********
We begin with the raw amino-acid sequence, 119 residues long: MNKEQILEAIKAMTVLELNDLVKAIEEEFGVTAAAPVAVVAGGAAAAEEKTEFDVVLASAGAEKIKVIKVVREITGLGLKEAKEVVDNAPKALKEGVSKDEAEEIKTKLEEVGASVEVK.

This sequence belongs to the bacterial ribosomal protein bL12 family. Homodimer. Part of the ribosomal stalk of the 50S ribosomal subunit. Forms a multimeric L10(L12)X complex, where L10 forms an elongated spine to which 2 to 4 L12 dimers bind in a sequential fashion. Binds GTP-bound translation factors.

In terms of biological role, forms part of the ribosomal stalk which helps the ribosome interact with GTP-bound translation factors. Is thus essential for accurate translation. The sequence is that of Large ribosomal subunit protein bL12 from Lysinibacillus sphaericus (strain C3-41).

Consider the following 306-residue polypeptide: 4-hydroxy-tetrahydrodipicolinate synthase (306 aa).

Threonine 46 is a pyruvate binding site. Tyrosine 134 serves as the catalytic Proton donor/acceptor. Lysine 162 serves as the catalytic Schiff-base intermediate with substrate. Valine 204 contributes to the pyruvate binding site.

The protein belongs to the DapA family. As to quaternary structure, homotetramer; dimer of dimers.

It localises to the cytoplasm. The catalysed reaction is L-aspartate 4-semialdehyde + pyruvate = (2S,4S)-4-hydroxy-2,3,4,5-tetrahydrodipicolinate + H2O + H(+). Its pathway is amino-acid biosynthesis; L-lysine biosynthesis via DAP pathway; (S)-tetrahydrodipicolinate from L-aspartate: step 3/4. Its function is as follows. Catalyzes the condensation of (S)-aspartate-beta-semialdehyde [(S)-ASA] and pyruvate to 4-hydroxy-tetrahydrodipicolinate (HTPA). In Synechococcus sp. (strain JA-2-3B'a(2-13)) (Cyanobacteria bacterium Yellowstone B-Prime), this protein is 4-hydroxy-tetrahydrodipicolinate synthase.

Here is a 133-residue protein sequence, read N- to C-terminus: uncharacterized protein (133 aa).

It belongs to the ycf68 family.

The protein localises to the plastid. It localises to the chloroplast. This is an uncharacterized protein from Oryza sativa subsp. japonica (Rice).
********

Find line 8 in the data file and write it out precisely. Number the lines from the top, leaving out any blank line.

Here is a 133-residue protein sequence, read N- to C-terminus: uncharacterized protein (133 aa).